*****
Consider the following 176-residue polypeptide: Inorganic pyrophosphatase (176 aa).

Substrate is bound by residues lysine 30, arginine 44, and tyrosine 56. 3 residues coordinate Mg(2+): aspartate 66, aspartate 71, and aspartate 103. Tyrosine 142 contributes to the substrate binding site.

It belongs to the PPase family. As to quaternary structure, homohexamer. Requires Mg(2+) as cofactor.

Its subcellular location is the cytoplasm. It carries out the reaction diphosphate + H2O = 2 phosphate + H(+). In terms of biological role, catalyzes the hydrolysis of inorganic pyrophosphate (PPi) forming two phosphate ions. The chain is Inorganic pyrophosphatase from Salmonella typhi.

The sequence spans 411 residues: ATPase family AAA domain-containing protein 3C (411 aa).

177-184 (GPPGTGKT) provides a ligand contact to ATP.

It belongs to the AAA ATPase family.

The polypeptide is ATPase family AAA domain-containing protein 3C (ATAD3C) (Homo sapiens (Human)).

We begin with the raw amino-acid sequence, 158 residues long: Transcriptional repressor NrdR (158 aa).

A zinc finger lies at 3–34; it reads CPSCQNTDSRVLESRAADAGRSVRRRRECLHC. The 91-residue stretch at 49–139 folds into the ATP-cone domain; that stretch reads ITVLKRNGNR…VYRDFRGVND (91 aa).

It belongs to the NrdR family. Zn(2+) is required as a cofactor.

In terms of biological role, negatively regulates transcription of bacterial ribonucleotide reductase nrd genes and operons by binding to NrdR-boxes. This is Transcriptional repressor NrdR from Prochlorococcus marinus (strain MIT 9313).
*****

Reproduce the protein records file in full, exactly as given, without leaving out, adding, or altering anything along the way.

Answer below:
Consider the following 176-residue polypeptide: Inorganic pyrophosphatase (176 aa).

Substrate is bound by residues lysine 30, arginine 44, and tyrosine 56. 3 residues coordinate Mg(2+): aspartate 66, aspartate 71, and aspartate 103. Tyrosine 142 contributes to the substrate binding site.

It belongs to the PPase family. As to quaternary structure, homohexamer. Requires Mg(2+) as cofactor.

Its subcellular location is the cytoplasm. It carries out the reaction diphosphate + H2O = 2 phosphate + H(+). In terms of biological role, catalyzes the hydrolysis of inorganic pyrophosphate (PPi) forming two phosphate ions. The chain is Inorganic pyrophosphatase from Salmonella typhi.

The sequence spans 411 residues: ATPase family AAA domain-containing protein 3C (411 aa).

177-184 (GPPGTGKT) provides a ligand contact to ATP.

It belongs to the AAA ATPase family.

The polypeptide is ATPase family AAA domain-containing protein 3C (ATAD3C) (Homo sapiens (Human)).

We begin with the raw amino-acid sequence, 158 residues long: Transcriptional repressor NrdR (158 aa).

A zinc finger lies at 3–34; it reads CPSCQNTDSRVLESRAADAGRSVRRRRECLHC. The 91-residue stretch at 49–139 folds into the ATP-cone domain; that stretch reads ITVLKRNGNR…VYRDFRGVND (91 aa).

It belongs to the NrdR family. Zn(2+) is required as a cofactor.

In terms of biological role, negatively regulates transcription of bacterial ribonucleotide reductase nrd genes and operons by binding to NrdR-boxes. This is Transcriptional repressor NrdR from Prochlorococcus marinus (strain MIT 9313).